IRis is a digital archive that collects, manages, preserves, and shares the intellectual output and historical record of Northeastern University. It is a service of the University Libraries. To answer the question posed in my post title–one type of work that is in IRis are academic dissertations. I studied English in college, and it’s still one of my big interests, so I took a look at the English Language and Literature materials that are listed in IRis. Today, I’d like to highlight the dissertation of Nichole DeWall of Northeastern’s English Department. Her 2008 dissertation is entitled ‘A Plague ‘O Both Your Houses’: Shakespeare and Early Modern Plague Writing, and as the title suggests, it concerns itself with the intersection of Shakespeare’s drama with the plague experience in the early modern era, and it particularly focuses on Romeo and Juliet and Coriolanus. Nichole’s dissertation is 205 pages, and as it’s in IRis, it’s indexed by Google, and easily shared with the world. I really liked her initial list of questions, and I want to quote them here:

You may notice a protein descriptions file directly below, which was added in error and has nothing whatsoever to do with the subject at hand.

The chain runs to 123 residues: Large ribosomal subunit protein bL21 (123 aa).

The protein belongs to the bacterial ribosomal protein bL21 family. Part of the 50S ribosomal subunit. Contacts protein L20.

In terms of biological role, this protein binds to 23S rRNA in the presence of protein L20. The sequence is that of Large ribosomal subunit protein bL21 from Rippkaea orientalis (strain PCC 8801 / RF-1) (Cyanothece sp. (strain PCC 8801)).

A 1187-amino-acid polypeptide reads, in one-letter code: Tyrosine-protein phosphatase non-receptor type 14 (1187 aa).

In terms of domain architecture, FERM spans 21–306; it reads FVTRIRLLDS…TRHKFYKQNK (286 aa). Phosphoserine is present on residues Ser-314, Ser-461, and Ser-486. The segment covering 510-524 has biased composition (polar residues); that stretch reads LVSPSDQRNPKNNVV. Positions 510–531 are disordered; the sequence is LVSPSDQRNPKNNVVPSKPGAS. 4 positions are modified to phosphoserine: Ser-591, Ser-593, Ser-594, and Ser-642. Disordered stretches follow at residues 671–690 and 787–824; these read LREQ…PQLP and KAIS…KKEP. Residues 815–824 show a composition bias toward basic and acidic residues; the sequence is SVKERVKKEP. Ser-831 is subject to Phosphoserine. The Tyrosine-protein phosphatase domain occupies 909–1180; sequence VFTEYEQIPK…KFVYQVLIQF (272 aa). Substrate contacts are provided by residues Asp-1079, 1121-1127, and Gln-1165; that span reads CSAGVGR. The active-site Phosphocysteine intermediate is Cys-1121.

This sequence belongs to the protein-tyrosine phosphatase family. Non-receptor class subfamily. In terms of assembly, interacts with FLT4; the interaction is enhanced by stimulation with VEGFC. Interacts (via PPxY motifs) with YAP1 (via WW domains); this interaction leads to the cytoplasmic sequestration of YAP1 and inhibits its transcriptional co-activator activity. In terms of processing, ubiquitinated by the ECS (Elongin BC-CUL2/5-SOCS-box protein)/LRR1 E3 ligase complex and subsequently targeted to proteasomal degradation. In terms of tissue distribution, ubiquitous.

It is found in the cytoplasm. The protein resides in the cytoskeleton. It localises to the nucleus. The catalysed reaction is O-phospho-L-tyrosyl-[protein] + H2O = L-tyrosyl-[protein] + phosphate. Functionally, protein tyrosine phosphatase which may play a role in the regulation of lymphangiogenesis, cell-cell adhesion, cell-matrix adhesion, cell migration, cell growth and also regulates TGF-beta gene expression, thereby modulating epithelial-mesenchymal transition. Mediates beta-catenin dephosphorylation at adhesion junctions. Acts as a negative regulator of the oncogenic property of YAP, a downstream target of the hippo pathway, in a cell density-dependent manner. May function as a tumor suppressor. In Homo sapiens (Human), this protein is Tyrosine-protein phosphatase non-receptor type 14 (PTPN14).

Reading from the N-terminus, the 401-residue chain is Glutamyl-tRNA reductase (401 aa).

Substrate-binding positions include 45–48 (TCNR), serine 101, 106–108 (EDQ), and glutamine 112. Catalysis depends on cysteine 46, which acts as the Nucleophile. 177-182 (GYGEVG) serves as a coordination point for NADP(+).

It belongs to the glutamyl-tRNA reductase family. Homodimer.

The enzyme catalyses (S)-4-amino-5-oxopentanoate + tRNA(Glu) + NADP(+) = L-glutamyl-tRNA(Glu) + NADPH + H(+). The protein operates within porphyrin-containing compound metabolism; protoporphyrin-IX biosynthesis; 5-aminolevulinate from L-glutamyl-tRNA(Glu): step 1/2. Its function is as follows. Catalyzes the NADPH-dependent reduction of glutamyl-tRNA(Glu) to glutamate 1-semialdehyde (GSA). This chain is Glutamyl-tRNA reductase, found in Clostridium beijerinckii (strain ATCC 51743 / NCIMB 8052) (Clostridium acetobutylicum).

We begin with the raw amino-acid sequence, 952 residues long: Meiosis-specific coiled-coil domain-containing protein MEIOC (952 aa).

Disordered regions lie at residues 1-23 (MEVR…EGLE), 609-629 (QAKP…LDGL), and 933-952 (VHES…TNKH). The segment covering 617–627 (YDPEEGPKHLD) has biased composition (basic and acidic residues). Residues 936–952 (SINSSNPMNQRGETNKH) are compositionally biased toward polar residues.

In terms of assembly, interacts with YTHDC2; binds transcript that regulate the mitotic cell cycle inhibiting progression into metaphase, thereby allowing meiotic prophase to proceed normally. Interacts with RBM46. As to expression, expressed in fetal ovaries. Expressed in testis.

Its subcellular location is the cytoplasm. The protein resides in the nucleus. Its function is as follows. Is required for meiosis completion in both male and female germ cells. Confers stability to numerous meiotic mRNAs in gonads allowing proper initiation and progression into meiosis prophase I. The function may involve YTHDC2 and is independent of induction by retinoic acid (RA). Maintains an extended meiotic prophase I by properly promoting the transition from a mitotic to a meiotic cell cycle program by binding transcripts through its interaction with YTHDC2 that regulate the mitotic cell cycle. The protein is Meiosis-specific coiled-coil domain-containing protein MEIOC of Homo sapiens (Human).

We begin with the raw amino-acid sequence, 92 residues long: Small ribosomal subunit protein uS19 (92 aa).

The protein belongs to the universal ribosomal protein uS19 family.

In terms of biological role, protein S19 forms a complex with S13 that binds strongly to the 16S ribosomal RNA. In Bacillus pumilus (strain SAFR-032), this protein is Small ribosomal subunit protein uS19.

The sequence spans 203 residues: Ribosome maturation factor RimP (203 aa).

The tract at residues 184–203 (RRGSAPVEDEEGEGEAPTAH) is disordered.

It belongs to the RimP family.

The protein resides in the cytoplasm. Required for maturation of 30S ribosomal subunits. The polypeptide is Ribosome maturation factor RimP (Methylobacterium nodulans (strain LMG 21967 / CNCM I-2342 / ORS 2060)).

Moreover, my inquiry seeks to understand what kind of cultural and psychical work Shakespeare’s plays performed, both for himself and for his audience members. What was it about the plague experience that compelled Shakespeare to return to it in his works, despite how devastating it was to his creative and financial prospects to remind people of the disease? And what compelled his audience members to venture into the playhouses, despite the fact that these sites were thought to be uniquely capable of spreading the plague? How did the plays provide for Shakespeare and his audiences a language to know the unknowable, or communicate the unspeakable? How do we begin to think about literature in a way that recognizes the demands of trauma, yet still preserves, to some extent, the artist’s ability to make actively make aesthetic choices? These questions emerged as the ones most at stake as I moved within this project. In an attempt to understand the scope and nature of this particular traumatic event—the early modern bubonic plague—I worked with a sample of over 300 archival plague texts.”You can read all of Nichole DeWall’s dissertation here. After reading, I was a bit curious, and it looks like Nichole, after successfully earning her doctorate, is now an assistant professor of English at McKendree University in Illinois.